Why we never use the phrase "communities of color"
Civil rights advocates, other activists, political officials, religious leaders, and many in the academy are among those who use the term. So what’s our problem? To start, the phrase often acts to sanitize segregation. Plus the phrase is often used to suggest — consciously or unconsciously — that you can use race or ethnicity as a proxy to be able to judge the opinions, interests, or behavior of all members of a group or neighborhood. And that’s just the beginning.
It’s not as if we don’t understand that some people are motivated by a desire to create a positive affirmation of identity. But the historical reality is that residential segregation was not — except in the rarest of circumstances — sought out by African-Americans, Latinos, or Asians. Instead, it was imposed by every category of player in the real estate market in an attempt to perpetuate white-dominated neighborhoods.
The neighborhoods created most often reflected (and still reflect) concentrations of poverty and exclusion from areas of opportunity. Describing such an area as a “community of color” instead of a “neighborhood that is segregated African-American” does a disservice to the historical record and suggests, erroneously, that a segregated status quo is acceptable or even desirable.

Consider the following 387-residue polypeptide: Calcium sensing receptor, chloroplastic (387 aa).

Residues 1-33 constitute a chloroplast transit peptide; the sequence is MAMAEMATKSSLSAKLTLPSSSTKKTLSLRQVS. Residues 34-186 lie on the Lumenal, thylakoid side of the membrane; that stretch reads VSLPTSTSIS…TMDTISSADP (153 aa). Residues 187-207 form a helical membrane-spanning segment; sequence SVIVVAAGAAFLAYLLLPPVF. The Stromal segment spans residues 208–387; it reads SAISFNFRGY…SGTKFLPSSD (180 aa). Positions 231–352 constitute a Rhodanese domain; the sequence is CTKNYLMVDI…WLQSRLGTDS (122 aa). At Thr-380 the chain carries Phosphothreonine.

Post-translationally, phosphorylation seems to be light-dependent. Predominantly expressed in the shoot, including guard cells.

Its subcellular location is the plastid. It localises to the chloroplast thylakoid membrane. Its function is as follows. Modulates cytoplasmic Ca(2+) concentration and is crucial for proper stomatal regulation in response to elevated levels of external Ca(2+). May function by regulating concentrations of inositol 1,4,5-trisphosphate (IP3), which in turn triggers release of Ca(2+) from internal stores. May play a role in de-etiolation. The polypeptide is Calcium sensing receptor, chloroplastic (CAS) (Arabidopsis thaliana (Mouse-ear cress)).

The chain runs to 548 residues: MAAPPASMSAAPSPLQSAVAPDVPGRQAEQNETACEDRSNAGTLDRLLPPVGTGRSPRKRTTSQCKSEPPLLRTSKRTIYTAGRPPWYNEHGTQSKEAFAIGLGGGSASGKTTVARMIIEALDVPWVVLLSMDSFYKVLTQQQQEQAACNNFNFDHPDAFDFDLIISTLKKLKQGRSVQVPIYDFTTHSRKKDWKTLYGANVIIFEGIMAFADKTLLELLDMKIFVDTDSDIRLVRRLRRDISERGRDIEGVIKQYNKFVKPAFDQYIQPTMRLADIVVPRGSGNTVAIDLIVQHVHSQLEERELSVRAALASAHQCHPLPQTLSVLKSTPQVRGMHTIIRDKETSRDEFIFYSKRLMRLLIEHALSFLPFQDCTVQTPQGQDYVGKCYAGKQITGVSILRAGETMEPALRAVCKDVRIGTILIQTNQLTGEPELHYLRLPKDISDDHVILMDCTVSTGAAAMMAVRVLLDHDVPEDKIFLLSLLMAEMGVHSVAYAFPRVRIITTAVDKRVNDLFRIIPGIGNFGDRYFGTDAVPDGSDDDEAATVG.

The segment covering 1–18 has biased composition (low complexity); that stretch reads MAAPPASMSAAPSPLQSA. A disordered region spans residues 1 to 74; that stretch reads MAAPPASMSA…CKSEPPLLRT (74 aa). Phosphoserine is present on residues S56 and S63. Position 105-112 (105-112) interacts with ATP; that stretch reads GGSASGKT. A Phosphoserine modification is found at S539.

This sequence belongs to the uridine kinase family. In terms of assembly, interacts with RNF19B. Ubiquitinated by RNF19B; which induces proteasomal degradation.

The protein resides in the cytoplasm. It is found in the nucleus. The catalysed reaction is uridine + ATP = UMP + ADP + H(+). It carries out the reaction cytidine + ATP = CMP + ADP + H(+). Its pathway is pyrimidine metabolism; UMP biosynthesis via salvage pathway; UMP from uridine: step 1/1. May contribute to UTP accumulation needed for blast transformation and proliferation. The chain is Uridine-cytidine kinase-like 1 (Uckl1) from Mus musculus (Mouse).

Moreover, those who use the phrase are often quite un-self-conscious about effectively claiming that all members of a racial or ethnic group think one way or want one thing. It is somehow easier to say “the Latino community believes” or “communities of color believe” than to assert “Latinos think that.” Indeed, it would be a useful exercise — whenever someone is using the “communities of color” locution — to think, “Do I really want to be saying that all Latinos [or all African-Americans or Asians] believe X or Y?” Very often, the more accurate thing to say is that “most” or “some” of a group believe something.
Third, the phrase “communities of color” is frequently intended to connote agreement across race or class lines when no such agreement or consensus exists. That may have some transient appeal, but it does not create a durable coalition, and it causes the credibility of civil rights activists to suffer.
Finally, there is often an implicit suggestion (and, sometimes, even an explicit suggestion) that the label “community of color” should immunize the position being taken by the group invoked from scrutiny or criticism, especially if coming from outside of the group. That is exactly the opposite of the civil rights principle, a principle that demands that the merits of the argument — not the identity or connections of the speaker — be the focus.
Consistent with the foregoing, we’re going to refrain from using the phrase and instead try to keep on being as accurate and specific as possible in our analysis and advocacy.